Thomas Garland worked as a blacksmith at this Water Street location until April 1886 when failing health forced him to retire; and he sold his part of the blacksmith business to William R. Nowell.   Thomas died ten years later at age 76. He had been a 58-year member of the Methodist Church and served as a church trustee most of that time.  He was also a member and Treasurer for the Swampscott Lodge of Odd Fellows. He was remembered in his obituary as “a man greatly esteemed and respected by all; being upright and honest in all his dealings; he made many friends and no enemies.” (The Newmarket Advertiser, June 1896)


    His brother Charles Garland continued working in the shop until August 1886 when the property was sold at auction.  Charles died in 1902—the last of the Garland family, with no near relatives.  A Republican in his politics, he had been a town selectman; and he, like his brother, also served many elected offices with the Odd Fellows.

    The result of the public auction was announced in the August 7, 1886 Newmarket Advertiser:

    The blacksmith shop in the rear of the Congregational Church, known as the Garland stand, was sold at auction to Frank E. Lang, a young man who has been employed there the past year.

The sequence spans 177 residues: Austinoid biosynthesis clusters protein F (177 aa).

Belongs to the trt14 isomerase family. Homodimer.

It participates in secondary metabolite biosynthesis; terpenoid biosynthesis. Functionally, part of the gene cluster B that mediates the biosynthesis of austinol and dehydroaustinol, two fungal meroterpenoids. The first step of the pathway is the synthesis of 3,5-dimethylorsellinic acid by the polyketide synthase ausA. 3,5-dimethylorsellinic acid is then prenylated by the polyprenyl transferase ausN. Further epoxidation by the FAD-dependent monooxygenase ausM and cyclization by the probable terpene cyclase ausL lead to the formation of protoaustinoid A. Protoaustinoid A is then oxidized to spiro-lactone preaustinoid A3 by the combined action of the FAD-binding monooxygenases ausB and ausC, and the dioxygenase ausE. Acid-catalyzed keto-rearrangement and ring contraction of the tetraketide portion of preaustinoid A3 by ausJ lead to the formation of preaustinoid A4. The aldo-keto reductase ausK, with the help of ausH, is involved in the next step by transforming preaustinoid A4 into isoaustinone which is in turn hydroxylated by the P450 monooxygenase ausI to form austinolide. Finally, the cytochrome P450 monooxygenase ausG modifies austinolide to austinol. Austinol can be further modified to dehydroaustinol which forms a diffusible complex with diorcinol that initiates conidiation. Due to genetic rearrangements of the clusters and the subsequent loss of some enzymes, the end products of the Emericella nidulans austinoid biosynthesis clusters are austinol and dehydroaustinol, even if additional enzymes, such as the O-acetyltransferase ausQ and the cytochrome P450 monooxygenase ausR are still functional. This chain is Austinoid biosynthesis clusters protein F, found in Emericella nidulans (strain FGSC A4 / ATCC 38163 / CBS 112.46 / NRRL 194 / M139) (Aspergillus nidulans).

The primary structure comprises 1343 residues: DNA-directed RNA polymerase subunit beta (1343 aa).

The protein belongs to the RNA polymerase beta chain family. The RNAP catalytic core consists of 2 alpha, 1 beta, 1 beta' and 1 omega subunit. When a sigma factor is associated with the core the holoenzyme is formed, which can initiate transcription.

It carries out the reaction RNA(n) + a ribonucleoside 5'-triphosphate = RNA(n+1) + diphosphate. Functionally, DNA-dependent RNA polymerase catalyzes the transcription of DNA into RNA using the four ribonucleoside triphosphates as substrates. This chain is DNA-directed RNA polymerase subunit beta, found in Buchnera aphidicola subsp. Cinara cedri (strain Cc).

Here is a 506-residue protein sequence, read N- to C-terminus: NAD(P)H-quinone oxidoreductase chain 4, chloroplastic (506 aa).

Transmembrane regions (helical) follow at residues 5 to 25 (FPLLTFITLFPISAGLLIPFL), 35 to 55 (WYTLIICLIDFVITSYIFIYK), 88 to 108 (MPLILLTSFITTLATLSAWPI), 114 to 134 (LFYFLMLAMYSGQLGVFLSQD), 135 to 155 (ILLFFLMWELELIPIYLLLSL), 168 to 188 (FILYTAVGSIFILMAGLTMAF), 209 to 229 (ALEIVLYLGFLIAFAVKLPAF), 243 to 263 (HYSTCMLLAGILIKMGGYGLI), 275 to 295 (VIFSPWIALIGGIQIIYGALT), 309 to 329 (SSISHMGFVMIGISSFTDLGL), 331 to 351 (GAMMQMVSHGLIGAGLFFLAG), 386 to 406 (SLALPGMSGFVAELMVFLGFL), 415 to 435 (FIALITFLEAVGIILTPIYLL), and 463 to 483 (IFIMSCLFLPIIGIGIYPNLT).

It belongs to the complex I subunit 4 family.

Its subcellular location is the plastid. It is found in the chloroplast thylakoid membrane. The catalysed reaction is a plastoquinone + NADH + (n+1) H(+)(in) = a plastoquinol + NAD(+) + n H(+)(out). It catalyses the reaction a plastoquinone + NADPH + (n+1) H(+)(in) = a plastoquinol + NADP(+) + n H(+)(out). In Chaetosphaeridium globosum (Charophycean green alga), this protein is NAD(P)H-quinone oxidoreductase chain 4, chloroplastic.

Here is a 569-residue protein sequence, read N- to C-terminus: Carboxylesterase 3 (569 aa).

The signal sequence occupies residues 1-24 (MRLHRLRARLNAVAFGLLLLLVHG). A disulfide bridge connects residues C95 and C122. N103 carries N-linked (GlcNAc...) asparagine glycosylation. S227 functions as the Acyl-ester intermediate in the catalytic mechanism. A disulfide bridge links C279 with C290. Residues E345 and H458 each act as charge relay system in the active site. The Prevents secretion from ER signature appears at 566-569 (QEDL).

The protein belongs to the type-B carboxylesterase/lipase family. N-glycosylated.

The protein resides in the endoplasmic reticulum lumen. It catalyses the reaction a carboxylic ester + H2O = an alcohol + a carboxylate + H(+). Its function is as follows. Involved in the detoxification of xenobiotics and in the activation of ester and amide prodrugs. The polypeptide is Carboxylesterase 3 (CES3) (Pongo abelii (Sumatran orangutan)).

The Lang Blacksmith Shop and The Lang Legacy

    Frank E. Lang (1864-1944) came from a family of four generations of New Hampshire blacksmiths who shod horses and molded iron for a total of 175 years.  His father and grandfather

    worked at anvils in Candia and surrounding towns.  Frank was young when his father died, and in 1880 at age 16 he was apprenticed to his older brother who operated a blacksmith shop in Amesbury. After four years studying with his brother, he came to Newmarket in 1884 and worked for the Garland Brothers at their shop behind the church.  The brothers told him they would give him six months to see “if you last”.   Those six months stretched to 55 years.

    Five years after he bought the “Blacksmith stand” at the 1886 auction, Frank demolished the entire building and contracted Samuel Savage to build a larger building deemed “more convenient and roomy”.   (Newmarket Advertiser, 1891). 

    The new building included an addition for a carriage repair and paint shop.  During those years (1886-1896) business was brisk, what with stagecoach, farm horses and race horses to shoe, the stand could tend to upwards of 20 horses a day.